Psalms 126:4. Turn again our captivity, O Lord Perfect what thou hast begun, and as thou hast brought us home, bring home also the rest of our brethren, who still remain captives in Babylon, or are dispersed in that country, or in any other parts of the world; as the streams in the south Which would be as welcome to this desolate country as streams of water to the dry and thirsty grounds. Or, that we may refresh and cultivate thy holy land, as the rivers of the south gladden, fructify, and replenish their dry and thirsty soil. The Hebrew word נגב , negeb, here rendered, the south, signifies, says Dr. Hammond, “a dry and parched soil; and, by a figure, is very well used to signify the south, as the soil of the southern countries is very hot, dry, and burned up with the sun. This particularly is the case in Egypt, where they would never have any crops at all, were it not for the annual overflowing of their rivers; so that the psalmist here prays that he would turn their captivity, as he doth the rivers of the south, or of Egypt, to gladden and replenish the otherwise parched and barren earth.” Bishop Lowth, however, and some others, think the image is taken from the torrents in the deserts to the south of Judea; in Idumea, Arabia Petræa, &c., a mountainous country; which torrents were constantly dried up in the summer, and as constantly returned after the rainy season, and filled again their deserted channels: see Job 6:17-18. Thus the Jews had left their country desolate, but now flowed into it again.

Verses 5-6

Psalms 126:5-6 . They that sow in tears shall reap in joy This seems to refer to the foregoing prayer; as if he had said, And this thou wilt do in thy good time: thou wilt give them, as thou hast given us, a joyful return after so sad a time of captivity. The argument is taken from the common course of God’s providence toward men of all nations, to whom he affords vicissitudes of sorrow and comfort, and particularly toward husbandmen, who till their land, and sow their seed, not only with toil, and the sweat of their brows, but, it may be, also with care, fear, and sorrow, doubtful about the success of their labours, and, perhaps, wanting the corn they sow to make bread for their families. They commit it, however, to the ground, where for a time it lies dead and buried. “A dark and dreary winter succeeds, and all seems to be lost. But, at the return of spring, universal nature revives, and the once desolate fields are covered with corn, which, when matured by the sun’s heat, the cheerful reapers cut down, and it is brought home with triumphant shouts.” Thus the released Jewish captives had sorrow, and cause of mourning, on account of “the fatigue of travelling from Babylon into Judea; the melancholy prospect of a long depopulated country and ruined city; the toil necessary to be undergone before the former could be again brought into order, and the latter rebuilt; these considerations could not but allay their joy, and even draw many tears from their eyes:” but “they are here comforted with a gracious promise, that God would give a blessing to the labours of their hands, and crown them with success, so that they should once more see Jerusalem in prosperity, and behold in Zion the beauty of holiness.” “Here, O disciple of Jesus, behold an emblem of thy present labour, and thy future reward. Thou sowest, perhaps, in tears; thou dost thy duty amid persecution and affliction, sickness, pain, and sorrow; thou labourest in the church, and no account is made of thy labours; no profit seems likely to arise from them. Nay, thou must thyself drop into the dust of death, and all the storms of that winter must pass over thee, until thy form shall be perished, and thou shalt see corruption. Yet the day is coming when thou shalt reap in joy; and plentiful shall be thy harvest.” Horne.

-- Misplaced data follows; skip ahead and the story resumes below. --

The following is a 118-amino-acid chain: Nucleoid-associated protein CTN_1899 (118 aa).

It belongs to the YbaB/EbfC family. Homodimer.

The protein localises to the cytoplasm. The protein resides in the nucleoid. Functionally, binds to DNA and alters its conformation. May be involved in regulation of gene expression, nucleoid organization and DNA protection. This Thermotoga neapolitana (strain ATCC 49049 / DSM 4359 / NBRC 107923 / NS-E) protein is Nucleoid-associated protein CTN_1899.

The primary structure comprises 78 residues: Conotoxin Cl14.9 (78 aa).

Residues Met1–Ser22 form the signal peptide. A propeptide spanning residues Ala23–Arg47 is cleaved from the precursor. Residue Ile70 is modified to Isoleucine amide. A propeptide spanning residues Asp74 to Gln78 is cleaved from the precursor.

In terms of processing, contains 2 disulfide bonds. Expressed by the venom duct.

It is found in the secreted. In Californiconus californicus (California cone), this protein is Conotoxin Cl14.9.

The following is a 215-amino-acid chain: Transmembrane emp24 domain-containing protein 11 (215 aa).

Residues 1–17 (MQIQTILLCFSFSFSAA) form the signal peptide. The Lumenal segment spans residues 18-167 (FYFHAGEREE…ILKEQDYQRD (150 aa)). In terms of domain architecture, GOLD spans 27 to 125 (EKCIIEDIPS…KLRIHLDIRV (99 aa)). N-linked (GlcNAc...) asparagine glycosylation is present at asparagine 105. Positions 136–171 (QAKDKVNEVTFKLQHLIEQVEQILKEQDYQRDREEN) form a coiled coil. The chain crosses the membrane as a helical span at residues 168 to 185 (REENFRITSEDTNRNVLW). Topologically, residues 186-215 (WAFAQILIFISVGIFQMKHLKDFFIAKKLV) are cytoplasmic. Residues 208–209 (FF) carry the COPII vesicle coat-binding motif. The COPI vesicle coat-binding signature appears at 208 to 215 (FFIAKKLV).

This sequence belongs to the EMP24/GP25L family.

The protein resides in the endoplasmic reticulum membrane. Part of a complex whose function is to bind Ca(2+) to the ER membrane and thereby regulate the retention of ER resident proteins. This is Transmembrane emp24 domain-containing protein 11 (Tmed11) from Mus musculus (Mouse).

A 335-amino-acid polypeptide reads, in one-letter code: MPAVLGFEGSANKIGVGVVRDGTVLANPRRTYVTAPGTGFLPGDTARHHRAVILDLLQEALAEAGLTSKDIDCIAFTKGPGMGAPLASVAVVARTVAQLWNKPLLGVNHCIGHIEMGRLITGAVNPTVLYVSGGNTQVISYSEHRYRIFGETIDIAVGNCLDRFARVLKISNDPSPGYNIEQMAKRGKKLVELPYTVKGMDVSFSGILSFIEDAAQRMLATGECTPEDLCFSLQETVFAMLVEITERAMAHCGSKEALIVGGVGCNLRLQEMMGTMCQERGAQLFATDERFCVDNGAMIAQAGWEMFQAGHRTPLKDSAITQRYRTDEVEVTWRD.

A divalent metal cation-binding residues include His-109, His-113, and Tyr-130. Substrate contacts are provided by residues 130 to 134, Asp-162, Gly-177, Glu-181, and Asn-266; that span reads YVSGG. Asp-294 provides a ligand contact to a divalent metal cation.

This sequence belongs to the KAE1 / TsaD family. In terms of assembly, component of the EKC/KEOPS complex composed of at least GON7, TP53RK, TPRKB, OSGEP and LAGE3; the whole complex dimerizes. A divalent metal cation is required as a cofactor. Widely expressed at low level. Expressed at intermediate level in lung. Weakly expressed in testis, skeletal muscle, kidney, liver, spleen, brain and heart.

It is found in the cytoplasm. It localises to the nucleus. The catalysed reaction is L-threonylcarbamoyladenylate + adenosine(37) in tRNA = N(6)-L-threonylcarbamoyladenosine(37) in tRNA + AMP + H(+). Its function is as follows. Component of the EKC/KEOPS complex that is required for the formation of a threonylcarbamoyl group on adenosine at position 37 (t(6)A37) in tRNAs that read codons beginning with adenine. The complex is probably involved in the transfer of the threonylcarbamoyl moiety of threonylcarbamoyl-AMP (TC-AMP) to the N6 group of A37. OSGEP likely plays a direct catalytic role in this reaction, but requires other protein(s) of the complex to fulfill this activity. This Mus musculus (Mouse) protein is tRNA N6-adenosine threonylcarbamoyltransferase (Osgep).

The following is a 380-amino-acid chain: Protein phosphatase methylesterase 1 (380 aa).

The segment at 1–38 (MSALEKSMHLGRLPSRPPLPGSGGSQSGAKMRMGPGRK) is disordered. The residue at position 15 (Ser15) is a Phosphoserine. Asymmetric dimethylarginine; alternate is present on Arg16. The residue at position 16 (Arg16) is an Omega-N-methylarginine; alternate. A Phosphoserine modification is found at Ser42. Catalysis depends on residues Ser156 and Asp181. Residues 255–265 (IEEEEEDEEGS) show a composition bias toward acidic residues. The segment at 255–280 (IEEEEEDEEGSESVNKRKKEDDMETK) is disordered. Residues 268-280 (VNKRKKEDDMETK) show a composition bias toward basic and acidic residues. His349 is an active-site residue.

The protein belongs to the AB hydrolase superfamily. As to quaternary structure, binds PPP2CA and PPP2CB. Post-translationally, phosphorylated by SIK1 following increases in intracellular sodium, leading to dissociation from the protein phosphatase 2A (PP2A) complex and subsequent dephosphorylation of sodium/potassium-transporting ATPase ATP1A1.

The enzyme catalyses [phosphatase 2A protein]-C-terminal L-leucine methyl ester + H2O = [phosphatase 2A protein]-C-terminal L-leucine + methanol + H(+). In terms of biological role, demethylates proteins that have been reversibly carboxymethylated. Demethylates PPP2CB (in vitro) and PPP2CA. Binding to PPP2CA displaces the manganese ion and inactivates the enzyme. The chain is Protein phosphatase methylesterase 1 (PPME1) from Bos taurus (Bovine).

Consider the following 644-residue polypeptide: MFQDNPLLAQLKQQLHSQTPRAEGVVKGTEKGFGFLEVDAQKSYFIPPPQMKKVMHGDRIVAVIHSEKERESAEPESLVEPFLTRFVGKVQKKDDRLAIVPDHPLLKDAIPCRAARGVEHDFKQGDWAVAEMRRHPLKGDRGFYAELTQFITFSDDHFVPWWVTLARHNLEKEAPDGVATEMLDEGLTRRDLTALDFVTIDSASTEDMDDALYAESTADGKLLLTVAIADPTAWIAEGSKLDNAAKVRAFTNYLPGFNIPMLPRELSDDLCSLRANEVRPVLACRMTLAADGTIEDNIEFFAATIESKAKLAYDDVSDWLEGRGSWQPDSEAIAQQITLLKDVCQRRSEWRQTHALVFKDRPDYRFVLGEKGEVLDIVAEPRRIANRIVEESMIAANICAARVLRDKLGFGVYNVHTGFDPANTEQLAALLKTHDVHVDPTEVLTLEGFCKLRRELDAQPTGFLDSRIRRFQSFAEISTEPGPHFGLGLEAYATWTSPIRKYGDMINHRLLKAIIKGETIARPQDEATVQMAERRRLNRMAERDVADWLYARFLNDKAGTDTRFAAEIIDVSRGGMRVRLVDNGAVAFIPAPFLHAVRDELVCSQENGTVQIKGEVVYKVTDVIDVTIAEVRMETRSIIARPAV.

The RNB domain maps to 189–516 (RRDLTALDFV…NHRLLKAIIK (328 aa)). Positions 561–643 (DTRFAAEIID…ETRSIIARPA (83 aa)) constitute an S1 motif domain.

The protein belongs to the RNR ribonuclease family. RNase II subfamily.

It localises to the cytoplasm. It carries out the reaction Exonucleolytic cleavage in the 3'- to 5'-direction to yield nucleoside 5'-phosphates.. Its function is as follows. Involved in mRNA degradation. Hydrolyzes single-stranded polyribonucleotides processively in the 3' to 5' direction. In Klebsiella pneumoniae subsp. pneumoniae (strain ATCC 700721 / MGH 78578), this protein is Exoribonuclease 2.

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Bibliographical Information
Benson, Joseph. "Commentary on Psalms 126". Benson's Commentary. 1857.